When I became a mother for the first time, more than 25 years ago, little did I know that among the job titles I’d come to have was “detective.”
Sure, raising three kids had its drama – a plastic bead stuck in a nostril, a cord wedged between two teeth, a broken arm for one, broken toe for another, a hernia for a third. These typical childhood episodes were momentarily scary but otherwise unremarkable.
So when my oldest was in grade school, I didn’t think much of the odd complaints she had. “Growing pains” in her shins, the inability to get comfortable in bed, an exaggerated startle reflex, feeling “clumsy,” having very soft skin. On their own, they didn’t amount to much. However, they would add up to be anything but ordinary as these complaints became more severe as she got older: cold, bluish extremities, a gum abscess, hypermobility, gastrointestinal pain, fainting, depression.
For a solid eight years, my eldest and I visited doctors. Each visit resulted in X-rays, MRIs, supplements, blood work, a new prescription or “Sorry, I can’t help you.” Pediatrician, neurologist, dermatologist, rheumatologist, orthopedist, psychologist, dentist, periodontist, psychiatrist, ENT, gastroenterologist. They each knew their specialty but none could connect the dots.
One day, when my daughter was in high school, I dipped my toes in detective work when she fell asleep on our hallway floor, exhausted after hours of sobbing with stomach pain. Determined and desperate, I pored over the internet (once again) for clues to her gastrointestinal agony. This time, I found that it was possible to have all the symptoms of celiac disease even though two tests came back negative. No one ever told me. When she awoke, we began a gluten free experiment. Three days later, she was feeling great.
I was angry at how clueless I felt. Angrier still that none of her doctors mentioned this as a possibility. It was time for me to take control and add “trailblazer” to my detective’s resume.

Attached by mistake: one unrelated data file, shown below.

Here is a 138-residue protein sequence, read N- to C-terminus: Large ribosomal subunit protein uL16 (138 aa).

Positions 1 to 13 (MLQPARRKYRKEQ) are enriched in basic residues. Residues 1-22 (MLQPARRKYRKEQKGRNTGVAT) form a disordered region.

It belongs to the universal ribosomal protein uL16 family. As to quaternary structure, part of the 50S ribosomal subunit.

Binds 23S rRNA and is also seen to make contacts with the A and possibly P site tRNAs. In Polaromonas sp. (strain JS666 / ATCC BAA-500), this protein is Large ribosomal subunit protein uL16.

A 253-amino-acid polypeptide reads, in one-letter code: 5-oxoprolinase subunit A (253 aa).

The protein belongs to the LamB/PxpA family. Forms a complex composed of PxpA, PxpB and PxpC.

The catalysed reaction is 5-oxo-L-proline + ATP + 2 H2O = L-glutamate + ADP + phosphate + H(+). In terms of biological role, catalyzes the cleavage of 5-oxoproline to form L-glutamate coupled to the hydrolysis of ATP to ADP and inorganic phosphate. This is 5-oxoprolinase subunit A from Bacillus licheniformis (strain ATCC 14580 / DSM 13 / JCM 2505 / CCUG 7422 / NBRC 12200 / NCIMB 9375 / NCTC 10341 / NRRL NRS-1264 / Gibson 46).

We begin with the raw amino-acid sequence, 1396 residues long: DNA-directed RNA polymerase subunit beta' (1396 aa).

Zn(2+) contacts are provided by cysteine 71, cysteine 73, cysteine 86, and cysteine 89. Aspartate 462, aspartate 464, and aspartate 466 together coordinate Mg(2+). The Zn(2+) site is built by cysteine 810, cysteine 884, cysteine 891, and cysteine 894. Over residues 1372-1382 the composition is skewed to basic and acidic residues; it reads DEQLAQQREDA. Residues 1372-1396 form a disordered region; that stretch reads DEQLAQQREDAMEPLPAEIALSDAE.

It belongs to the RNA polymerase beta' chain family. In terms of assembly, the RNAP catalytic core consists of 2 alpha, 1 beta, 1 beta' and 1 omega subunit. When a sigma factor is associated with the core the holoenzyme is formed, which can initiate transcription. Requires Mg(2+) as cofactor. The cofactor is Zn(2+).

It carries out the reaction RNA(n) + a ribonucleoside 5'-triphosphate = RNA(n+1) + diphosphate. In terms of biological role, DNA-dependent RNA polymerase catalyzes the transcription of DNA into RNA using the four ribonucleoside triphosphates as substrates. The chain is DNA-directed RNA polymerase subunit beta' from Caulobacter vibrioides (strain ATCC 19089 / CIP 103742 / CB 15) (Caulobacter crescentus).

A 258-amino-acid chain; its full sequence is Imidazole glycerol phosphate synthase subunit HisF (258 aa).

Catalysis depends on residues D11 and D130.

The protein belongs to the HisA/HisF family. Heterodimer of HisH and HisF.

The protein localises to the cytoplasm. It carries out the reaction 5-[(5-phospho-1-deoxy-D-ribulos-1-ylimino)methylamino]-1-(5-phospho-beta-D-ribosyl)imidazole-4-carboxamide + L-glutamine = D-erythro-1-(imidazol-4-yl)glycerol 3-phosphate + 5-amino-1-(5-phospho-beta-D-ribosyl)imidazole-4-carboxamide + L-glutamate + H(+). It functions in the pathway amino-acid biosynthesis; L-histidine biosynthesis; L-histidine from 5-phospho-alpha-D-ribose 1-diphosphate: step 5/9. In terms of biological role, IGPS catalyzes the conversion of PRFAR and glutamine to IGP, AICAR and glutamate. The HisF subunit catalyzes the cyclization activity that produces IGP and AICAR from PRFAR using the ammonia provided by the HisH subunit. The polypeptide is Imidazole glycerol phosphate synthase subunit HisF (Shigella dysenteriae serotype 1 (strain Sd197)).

A few years later, though, the stakes felt higher. Her body was in constant pain. Joints, spine, elbows, knees, ankles – they ached all the time. She couldn’t get comfortable – whether standing, sitting or in bed. She was depressed; despondent. I was afraid I would follow. Not knowing which doctor to call on or who to turn to, I turned to the internet. After days of research, I found something that sounded like it was describing my daughter. It was Ehlers-Danlos Syndrome (EDS), a genetic connective tissue disorder. I had never heard of this before.
It would be 6 months before we could get in to see a geneticist who specialized in EDS. I didn’t wait for a diagnosis. We attended an EDS family support group, joined an online EDS community, we learned all we could about EDS and how to find some relief. We learned from our EDS family about the tools we could use to ease her pain and lift her spirits. She experimented with ankle and elbow braces, a seat cushion for the car, trekking poles for our hikes, hot and cold compresses, CBD oil, body pillows and more. She began physical therapy and aquatic therapy.
Nine months later, a geneticist confirmed our suspicions. My daughter had Hypermobile EDS. There’s no cure, but hearing this news was a relief nonetheless. The diagnosis, a formality. Thanks to all the tools in her toolbox, she was already on the road to a better life.
Now in her mid-twenties, she is not without pain, but knows that we all “have something,” visible or not. We’re not without our burdens and she is not alone. She uses her tools to live her life – one of adventure, performing, travel, dance, and work.
When we become parents, we immediately become many things. Some are obvious: caretaker, cook, chauffeur, teacher. Others are not so apparent – advocate, nutritionist, student, detective.
But we also become the pioneers in our children’s lives – entering terrain that we’ve never even seen before, much less traveled. If we’re lucky, we can pave a road ahead – blow torch it, if we have to – so our kids can go on their way. Not to make their lives easier, but to make their lives possible.